By the time you read this, Regina’s great sewage treatment plant referendum will be over — an issue that most of you have little reason to care about.
There again, what’s behind this municipal debate will resonate with all Saskatchewan people. After all, it’s been at the heart of Saskatchewan politics for a quarter century now … yet it still seems rather unresolved.
For those of you outside the provincial capital, I will mercifully spare you from details over which method of building and running this sewer treatment plant is better, although there’s about 58 million reasons why that shouldn’t be much of a debate at all.
The City of Regina was offered by the federal Conservative government $58.5 million for the new sewage treatment plan, under the condition that it would be built as a public-private partnership (P3). As such, it would be built and run by a private entity, although still owned by the city.
The risk to city taxpayers is that private projects must have a built-in profit margin and it’s slightly more expensive for private companies to borrow money than municipal corporations. The benefit, however, is that most bid-and-build models of public projects wind up over budget and may be more expensive to run because of public sector salaries.
However, that $58.5 million upfront should surely have been the tipping point — a phenomenal federal contribution to Regina when one considers that Ottawa was not willing to put in a single dime (through P3s or any other sort of funding) to the new football stadium.
Yet, the notion of a conservative-minded government enticing the city to build with this sewage treatment plant with a privatized component has been the very reason why Reginans are suddenly so passionate over sewage treatment.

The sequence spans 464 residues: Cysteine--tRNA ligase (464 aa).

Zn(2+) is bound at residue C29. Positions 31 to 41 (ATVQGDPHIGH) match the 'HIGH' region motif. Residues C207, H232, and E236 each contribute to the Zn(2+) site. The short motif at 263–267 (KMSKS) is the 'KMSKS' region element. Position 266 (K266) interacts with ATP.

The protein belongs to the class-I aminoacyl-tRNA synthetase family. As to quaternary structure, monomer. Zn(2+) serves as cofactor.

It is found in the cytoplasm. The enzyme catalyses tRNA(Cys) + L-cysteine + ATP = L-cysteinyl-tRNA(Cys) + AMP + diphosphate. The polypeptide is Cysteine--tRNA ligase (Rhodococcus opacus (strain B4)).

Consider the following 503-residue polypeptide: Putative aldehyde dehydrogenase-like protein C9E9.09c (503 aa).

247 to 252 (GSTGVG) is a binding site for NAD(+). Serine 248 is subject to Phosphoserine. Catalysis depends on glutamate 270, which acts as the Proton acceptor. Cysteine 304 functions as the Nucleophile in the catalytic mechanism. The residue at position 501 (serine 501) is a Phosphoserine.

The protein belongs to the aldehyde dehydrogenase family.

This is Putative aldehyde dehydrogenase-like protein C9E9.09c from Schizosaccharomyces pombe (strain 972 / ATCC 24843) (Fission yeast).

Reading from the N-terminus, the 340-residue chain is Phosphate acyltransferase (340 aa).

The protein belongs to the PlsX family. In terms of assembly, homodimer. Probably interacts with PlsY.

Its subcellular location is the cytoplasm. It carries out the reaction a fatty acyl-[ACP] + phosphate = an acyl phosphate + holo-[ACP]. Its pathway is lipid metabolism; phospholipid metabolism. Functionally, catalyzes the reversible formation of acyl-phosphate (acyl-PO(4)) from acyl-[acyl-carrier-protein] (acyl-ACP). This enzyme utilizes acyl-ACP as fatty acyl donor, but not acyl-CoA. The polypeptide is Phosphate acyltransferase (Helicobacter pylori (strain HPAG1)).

The rest of the province may likely recognize his age-old fight, too.
Certainly, the Regina sewage treatment plant fight was fuelled by the fact that one side was supported by big union interests trying to protect public sector jobs and the other side was supported by private business.
But the question of how much private or public involvement is the right amount has gone to the core of all major Saskatchewan political debate for decades now. In fact, no province has been quite so defined by that question as Saskatchewan.
About 50 years ago, it took the form of whether the public should takeover payment of private medicine and doctor’s services through Medicare.
Less than 40 years ago, it was about the public entry into the potash mining industry through the creation of the Potash Corporation of Saskatchewan. Other government owned resource companies like SaskOil and the Saskatchewan Mining Development Corp. (SMDC) were also prominent at the time.
A quarter century ago it was about the privatization of PCS and SaskOil and SMDC. However, when the Grant Devine Progressive Conservative government tried to also privatize Saskatchewan’s natural gas utility, the battle over SaskEnergy became the single biggest political fight since medicare.
Understanding people’s passionate for this debate, Premier Brad Wall’s Saskatchewan Party government has been careful to only dabble in this area. It has contracted out hospital laundry services and allowed the building of full-service private liquor stores to compete with existing public liquor stores in the cities.
Wall’s former PC party was annihilated over the privatization issue. And even his Sask. Party struggled to establish a political foothold until it promised it would not privatize anything major.
That is why the Regina sewage treatment fight has become such a hot political issue. P3s might very well be the next battleground in this age-old fight. Certainly, the public unions who have spent thousands of dollars on this referendum think so.
So, really, it hasn’t just been a silly fight over sewage.
In Saskatchewan, such fights are always about that much broader issue.
Murray Mandryk has been covering provincial politics for over 22 years.